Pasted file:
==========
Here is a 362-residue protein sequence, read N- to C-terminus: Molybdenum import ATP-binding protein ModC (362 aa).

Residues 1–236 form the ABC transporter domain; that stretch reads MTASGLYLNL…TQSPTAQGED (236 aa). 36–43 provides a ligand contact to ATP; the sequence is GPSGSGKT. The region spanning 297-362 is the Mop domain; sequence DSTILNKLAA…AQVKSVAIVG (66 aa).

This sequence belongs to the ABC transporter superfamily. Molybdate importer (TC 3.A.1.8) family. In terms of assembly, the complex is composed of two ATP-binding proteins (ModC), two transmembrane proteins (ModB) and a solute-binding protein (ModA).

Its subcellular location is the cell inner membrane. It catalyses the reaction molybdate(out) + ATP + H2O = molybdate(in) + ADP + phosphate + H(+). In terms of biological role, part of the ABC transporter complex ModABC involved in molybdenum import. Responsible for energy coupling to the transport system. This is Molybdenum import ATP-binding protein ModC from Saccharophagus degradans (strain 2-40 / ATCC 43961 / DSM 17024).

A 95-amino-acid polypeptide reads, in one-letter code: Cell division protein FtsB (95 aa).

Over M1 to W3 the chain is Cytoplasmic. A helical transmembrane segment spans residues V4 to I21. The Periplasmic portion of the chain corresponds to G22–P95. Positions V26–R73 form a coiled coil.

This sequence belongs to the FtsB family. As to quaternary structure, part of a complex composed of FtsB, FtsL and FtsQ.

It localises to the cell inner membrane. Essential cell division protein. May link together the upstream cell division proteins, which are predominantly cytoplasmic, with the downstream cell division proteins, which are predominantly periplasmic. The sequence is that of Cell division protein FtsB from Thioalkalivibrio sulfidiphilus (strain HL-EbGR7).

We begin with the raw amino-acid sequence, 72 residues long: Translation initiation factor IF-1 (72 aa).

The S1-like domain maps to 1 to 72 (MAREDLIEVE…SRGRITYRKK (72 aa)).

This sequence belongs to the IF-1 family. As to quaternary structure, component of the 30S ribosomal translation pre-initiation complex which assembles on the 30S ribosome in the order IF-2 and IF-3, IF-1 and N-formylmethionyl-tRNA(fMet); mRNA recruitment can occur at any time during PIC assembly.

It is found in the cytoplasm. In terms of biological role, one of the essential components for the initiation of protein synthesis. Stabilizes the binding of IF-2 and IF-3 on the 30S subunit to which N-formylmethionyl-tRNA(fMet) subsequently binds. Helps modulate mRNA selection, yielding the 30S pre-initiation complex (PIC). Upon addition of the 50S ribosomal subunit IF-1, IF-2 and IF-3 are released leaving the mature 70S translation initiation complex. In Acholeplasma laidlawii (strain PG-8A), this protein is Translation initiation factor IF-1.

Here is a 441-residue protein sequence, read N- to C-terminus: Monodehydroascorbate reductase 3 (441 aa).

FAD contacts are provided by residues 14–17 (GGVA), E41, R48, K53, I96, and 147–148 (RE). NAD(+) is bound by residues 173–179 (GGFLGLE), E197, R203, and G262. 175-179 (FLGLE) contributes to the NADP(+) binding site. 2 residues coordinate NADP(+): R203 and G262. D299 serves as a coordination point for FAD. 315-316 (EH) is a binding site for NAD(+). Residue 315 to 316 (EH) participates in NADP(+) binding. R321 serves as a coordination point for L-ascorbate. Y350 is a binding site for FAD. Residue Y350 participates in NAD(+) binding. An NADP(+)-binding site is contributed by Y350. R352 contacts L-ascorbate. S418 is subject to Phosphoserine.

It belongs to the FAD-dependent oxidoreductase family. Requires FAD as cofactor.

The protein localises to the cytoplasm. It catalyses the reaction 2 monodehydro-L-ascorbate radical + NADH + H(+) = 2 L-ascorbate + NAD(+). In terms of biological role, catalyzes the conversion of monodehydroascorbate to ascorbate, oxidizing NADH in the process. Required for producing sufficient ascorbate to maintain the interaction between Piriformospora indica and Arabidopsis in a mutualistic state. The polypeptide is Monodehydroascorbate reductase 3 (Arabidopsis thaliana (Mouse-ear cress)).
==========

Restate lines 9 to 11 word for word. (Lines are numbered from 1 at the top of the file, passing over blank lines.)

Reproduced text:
We begin with the raw amino-acid sequence, 72 residues long: Translation initiation factor IF-1 (72 aa).

The S1-like domain maps to 1 to 72 (MAREDLIEVE…SRGRITYRKK (72 aa)).

This sequence belongs to the IF-1 family. As to quaternary structure, component of the 30S ribosomal translation pre-initiation complex which assembles on the 30S ribosome in the order IF-2 and IF-3, IF-1 and N-formylmethionyl-tRNA(fMet); mRNA recruitment can occur at any time during PIC assembly.